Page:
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Everything posted by JamesHackerMP

  1. https://www.facebook.com/hipstorians/photos/a.1448145472063755.1073741829.1448143138730655/1763473537197612/?type=3&theater
  2. Well this is a first: the United Kingdom declares independence from somebody else!
  3. Actually, deadlock in the Australian Senate is a rather special case. If there's a lot of it, the Prime Minister has the "trigger" to dissolve, not only 1/2 of the Senate that's up for election normally (they tipped their hat to the US Constitution to have a Senate that was elected only partially at once but a House elected entirely), but to dissolve the ENTIRE Senate in what they call a "double dissolution election": all senators and all MPs are up for grabs. This ends up settling things nicely by allowing both chambers to re pass bills that were bouncing back between the two chambers. Also, from what a Canadian was telling me, who I've been talking to for years, the Canadian Senate doesn't have near the power of its Australian counterpart (and by extension, anywhere CLOSE to the power of its US counterpart). You Canadians would know better than I would, but what's the exact amount of "power" your Senate has? From the minimal research I have done, PM Mulrooney needed to appoint eight senators to pass the goods and services tax. But on the other hand, if your Senate is appointed, it can't possibly have that much authority---can it? See from my original thread (under US/Canadian politics) that I said I was here sort of for research into your system, and wanted to learn more than I could on, say, Wikipedia or something. So that's why I am putting my 2 cents in here, I wanted to know from the rest of you, how much power does your Senate have? Is it really that important compared to the Commons? What is it able to actually do? Or not able to do?
  4. In Baltimore, we had an Indy Car race, or something of the sort. It was a PITA getting in or out of the city for weeks, and the governor and General Assembly ended up having to protest that we didn't get paid on time. I admit, it wasn't that bad. But I shudder think if we hosted the Olympics. Not all cities that host the Olympics have the same experiences. I take it you live in Vancouver? (says "BC" in your location, and from your comment, I'm just guessing.)
  5. As an American, I cannot help but think that some of you are thinking rather pessimistically (or perhaps optimistically?) We've had far worse unrest before. Even if it doubled, or tripled in its intensity, we've still survived worse. Then again, I'm an optimist.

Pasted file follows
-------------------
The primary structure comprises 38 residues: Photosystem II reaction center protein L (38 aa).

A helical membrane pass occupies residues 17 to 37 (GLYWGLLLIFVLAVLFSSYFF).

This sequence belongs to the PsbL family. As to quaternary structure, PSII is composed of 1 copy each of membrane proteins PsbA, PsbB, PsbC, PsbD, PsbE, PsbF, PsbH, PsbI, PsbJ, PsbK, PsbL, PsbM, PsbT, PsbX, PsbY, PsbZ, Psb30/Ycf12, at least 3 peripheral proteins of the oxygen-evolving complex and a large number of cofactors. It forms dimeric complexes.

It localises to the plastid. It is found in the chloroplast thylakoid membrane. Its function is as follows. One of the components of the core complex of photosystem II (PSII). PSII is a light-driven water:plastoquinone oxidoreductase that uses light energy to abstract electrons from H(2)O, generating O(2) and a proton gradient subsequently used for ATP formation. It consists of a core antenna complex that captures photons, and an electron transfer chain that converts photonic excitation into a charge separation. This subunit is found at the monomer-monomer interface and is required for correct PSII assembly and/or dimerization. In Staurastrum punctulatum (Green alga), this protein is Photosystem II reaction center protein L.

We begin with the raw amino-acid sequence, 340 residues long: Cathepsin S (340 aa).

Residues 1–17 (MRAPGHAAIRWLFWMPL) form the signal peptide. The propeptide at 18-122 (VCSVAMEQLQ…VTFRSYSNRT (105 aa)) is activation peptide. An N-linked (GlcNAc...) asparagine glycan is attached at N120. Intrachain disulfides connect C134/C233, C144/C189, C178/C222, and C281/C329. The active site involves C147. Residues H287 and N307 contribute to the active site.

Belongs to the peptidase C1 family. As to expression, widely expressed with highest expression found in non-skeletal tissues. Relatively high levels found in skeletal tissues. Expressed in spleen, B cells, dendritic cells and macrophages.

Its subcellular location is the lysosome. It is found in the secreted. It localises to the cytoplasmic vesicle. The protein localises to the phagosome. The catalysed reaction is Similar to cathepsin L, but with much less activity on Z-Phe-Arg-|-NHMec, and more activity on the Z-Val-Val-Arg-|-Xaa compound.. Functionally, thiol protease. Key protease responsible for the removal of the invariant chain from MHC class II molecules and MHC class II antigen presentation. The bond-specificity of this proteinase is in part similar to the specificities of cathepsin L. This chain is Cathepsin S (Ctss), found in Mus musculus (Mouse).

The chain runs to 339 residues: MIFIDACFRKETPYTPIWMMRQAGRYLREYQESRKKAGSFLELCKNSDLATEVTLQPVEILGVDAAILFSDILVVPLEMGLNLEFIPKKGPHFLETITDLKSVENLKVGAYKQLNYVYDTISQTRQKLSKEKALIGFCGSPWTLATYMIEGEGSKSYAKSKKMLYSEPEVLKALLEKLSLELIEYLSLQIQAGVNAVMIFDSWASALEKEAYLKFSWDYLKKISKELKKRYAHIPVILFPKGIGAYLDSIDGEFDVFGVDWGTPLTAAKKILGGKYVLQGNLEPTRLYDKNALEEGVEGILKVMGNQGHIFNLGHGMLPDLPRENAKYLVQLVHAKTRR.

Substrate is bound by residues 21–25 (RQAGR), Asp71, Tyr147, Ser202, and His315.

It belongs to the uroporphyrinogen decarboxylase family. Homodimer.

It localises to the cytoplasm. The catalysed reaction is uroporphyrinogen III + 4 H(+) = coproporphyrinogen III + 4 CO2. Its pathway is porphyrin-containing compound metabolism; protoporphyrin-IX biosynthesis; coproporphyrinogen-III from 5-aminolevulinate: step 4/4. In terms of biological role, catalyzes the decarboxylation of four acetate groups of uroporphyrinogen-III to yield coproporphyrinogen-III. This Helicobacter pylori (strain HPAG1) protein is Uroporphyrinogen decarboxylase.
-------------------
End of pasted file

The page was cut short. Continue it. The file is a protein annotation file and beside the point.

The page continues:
6. So I hear. But what was it like for the citizens of Vancouver?
  7. As a former political science major I've always been fascinated by other world cultures---and their governments especially. So I figured I should google "Canadian political discussion boards" and I came up with Maple Leaf Web. So, I joined. I'm hoping that the members here can discuss with me, not only issues affecting Canadian-American relations, but topics about Canada itself, in particular. Political Science major or not, I don't know everything there is to know about my own country--how many people do you meet on the street in Toronto or New York who do, right? But I figured I can learn a lot about Canada from a website like this that you couldn't learn elsewhere. Sure, I could look on Wikipedia: it will tell me the difference between the Queen in Parliament, or Queen on the Bench or Queen in Council; that it has a bicameral Parliament consisting of an appointed Senate and an elected House of Commons; or look at the CIA World Factbook and find out your population is 35,099,836 (July, 2015 estimate), making it the largest of the fifteen Commonwealth Realms outside of the UK....big deal, I could find that stuff out in 15 seconds, and little of it more than scratches the surface. But if I wanted to go deeper, I figured it was best I logged onto a site like this one. So if nobody minds, I'll just sit back and watch...and occasionally throw myself into the gladiatorial arena just to pick your brains. If nobody has a problem with that. Warmest regards, The Right Honourable James Hacker, M.P.
  8. Here's my advice: never host the Olympics. I'm told that it turns your whole city into a police state, the traffic gets screwed up, there are tourists from all over from countries whose standards of behavior might not meet your own, and, see point one, the city turns into a police state. You're better off letting someone else host it. ("My" advice comes from people who have lived somewhere that hosted the Olympics or some such other event.)
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